From 1898 — Why Plagues And Fires Make A Good New Year
Rosh Hashanah! Thousands of poor, addled, hapless but sincerely devoted Jews stand and plead with the Master of the Universe for a good year. Surrounded by all manner of hypocrites who petition, weep and exhort alongside them — folks who strive to cut a ‘“deal” with their God. They point out how three days a year they worship him, so therefore he, their God, should do similarly for the remaining 362. These people, with their clean-shaven chins, bellies jammed full of foods God demands we not eat — don’t ask why — clothed in unacceptable shatnez wool and linen mixtures. They’ve got Sabbath day sales on their minds, last Sabbath’s swindles and next Sabbath’s smoke and mirrors. They’re feeling impassioned; they’ve cut out the thieving, robbery and murder, so the police are out of the picture for now. These posers stand praying in front, ahead of the poor folks for the most part, beseeching and keening along with them for a great new year!
What’s a good year to them?
Sickness and pain satisfy the doctor. Ten times the teeth problems could make a great new year for the dentist. The pharmacist needs what the doc needs in the form of a plague to support his dispensary. Starvation in Russia and India is awesome for the wheat dealers and possibly even for the bakers, who, even more, need the perfect gift of the candy stores where young folks develop their cravings for baked goodies. The Jewish coal sellers need the bitterest, deepest winter frost in which the street-clearing vendors pray to the Master of the Universe for so many blizzards that the elevated railways are covered over, as are the roadway.
And the fire insurance agents — they need huge conflagrations, if at all possible, that enlighten those who can’t see the purpose of fire insurance — massive fires and if possible, a few injured burned folks from each one. There should be a couple of brilliant murders, a hair-raising war, a few assassination attempts, a dozen extraordinary suicides; several mansions should fall in, panic then breaks out in a theater, and a church shall be the site of a lousy accident. Let there be a good “issue” in the November gubernatorial election, let the Prince of Wales come visit: His mother’s death and a few such small news items make a great new year for journalists.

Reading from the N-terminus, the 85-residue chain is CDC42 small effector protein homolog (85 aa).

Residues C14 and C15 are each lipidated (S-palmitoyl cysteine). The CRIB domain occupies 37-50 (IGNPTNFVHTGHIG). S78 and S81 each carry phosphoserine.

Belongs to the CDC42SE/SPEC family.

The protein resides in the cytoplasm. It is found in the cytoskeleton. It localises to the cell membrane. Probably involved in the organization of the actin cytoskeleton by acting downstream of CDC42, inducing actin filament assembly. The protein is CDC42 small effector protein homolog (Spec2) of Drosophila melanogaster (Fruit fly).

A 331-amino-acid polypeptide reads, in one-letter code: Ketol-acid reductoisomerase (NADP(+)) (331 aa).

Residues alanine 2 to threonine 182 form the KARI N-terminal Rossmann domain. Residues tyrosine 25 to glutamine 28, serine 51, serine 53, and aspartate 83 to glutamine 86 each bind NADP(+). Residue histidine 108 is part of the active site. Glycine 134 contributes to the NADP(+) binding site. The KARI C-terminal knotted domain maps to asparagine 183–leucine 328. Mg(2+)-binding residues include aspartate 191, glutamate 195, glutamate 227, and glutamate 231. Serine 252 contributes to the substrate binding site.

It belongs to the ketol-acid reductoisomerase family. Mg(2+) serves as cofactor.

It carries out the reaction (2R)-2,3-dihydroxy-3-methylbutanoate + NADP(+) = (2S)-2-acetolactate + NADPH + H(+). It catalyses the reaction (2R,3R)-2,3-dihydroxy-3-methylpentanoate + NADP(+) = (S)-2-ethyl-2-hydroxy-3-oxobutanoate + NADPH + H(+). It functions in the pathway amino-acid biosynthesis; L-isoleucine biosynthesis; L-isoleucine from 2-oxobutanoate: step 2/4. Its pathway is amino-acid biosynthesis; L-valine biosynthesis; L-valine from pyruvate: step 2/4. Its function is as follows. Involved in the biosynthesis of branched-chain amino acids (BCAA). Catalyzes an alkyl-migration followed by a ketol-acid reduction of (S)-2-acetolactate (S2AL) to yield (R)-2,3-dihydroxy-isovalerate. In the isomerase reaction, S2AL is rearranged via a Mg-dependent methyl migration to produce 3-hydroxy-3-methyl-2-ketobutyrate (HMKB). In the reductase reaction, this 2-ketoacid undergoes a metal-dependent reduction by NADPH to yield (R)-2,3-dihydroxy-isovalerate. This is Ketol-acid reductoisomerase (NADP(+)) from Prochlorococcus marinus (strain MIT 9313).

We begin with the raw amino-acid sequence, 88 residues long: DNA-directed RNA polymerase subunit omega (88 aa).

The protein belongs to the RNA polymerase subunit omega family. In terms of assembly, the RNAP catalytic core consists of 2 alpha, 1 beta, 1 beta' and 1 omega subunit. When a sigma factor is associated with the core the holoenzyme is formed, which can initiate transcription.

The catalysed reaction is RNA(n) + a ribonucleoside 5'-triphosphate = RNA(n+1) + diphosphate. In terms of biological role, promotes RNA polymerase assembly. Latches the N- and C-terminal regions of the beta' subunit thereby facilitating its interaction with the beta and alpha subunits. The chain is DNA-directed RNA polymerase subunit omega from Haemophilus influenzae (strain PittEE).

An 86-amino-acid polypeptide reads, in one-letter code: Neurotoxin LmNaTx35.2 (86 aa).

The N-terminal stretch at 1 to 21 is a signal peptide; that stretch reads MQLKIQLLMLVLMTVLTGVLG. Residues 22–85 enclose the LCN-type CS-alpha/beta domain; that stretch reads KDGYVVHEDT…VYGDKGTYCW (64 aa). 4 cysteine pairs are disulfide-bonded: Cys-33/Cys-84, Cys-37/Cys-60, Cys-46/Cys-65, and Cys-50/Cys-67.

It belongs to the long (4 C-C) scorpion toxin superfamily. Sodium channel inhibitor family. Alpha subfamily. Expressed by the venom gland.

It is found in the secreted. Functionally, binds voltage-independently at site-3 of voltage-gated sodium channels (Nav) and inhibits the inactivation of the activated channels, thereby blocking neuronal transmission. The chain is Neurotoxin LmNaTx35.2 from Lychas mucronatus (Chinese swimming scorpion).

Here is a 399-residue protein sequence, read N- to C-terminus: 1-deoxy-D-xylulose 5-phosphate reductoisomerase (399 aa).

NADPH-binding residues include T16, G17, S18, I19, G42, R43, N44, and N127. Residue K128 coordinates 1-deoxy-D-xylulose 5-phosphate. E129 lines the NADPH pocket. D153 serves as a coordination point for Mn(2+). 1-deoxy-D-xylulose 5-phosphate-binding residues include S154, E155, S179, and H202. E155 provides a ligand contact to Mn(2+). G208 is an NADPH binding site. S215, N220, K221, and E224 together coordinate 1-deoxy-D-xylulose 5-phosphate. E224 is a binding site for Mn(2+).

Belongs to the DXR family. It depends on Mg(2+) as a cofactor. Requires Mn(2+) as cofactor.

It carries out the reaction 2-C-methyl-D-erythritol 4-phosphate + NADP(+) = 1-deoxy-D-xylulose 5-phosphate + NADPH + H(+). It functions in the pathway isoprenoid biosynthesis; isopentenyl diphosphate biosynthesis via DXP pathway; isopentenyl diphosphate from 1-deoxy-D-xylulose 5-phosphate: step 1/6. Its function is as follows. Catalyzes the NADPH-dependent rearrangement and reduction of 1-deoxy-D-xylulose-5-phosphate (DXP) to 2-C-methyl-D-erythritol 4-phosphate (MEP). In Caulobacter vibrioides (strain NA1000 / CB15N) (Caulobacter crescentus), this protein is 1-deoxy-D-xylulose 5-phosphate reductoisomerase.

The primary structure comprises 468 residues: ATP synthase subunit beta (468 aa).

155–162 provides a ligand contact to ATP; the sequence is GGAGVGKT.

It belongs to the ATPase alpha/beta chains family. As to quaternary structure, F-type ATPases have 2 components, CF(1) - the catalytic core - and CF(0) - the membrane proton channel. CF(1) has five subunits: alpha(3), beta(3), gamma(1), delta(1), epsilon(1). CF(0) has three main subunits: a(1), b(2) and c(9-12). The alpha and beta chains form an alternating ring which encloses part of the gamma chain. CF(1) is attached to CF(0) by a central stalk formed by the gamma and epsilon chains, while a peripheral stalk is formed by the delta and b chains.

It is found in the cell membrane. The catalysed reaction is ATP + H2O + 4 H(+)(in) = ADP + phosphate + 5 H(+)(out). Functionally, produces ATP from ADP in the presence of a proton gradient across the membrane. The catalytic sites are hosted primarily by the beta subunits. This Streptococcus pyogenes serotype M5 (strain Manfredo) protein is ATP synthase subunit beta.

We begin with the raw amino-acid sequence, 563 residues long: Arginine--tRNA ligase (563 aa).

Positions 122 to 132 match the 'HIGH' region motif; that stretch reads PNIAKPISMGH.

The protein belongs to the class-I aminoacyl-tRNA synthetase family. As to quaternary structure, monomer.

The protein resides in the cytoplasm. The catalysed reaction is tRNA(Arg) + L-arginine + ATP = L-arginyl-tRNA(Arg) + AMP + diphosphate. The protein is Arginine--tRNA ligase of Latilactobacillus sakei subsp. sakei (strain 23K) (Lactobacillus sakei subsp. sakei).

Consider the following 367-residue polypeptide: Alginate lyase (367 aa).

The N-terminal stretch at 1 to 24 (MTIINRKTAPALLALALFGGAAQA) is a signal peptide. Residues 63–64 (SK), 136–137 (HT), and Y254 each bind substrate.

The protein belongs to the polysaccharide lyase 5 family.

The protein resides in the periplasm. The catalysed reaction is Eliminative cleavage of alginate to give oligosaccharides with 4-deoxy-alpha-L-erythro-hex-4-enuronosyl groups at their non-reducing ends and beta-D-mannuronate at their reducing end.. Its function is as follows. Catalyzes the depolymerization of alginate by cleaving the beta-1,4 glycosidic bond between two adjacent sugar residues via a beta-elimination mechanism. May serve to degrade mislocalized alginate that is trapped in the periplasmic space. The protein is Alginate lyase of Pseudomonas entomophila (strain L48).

Along with the thrice-a-year religious extremists, thousands of poor, hard-luck folks pray fervently, call out faithfully, beseeching now as always, pleading here as they once did back home — and no one heeds their plea. There’s no response.
Over the years, Rosh Hashanah comes and goes and their troubles multiply. The One Above can’t decide whom to answer first, and the destitute are as widespread as sand at the beach, counted out once a decade by the census, as they gradually enter the undertaker’s oversight buried one atop the other, a fathom deep, so that room is left for the next generation.
They pray sincerely and soberly each Rosh Hashanah for a good year, but remain the same forsaken ones as before. There’s no cradle to peer into at home anymore, while at the cemetery there are two bitty graves to visit. A shirt’s gone from the armoire in the bedroom, while at the “office” there’s one more ticket for the pawnshop. The empty closet’s a fresh wound still, and a new boarder has already shown up at the house. The atmosphere gets compacted, and all hope stomps out of the heart, leaving room for new misery to grow, with its demand for even more space.
When you tell them they can have agency, can be self-sufficient, they don’t believe it. They stand and pray till they fall out, forever putting a lid on it all.
Translated by Chana Pollack
Morris Winchevsky (1856-1932) part of the Yiddish literary group known as the ‘sweatshop poets,’ was acclaimed not only as one of three founding editors of the Forverts, but also as the grandfather of Yiddish proletarian literature.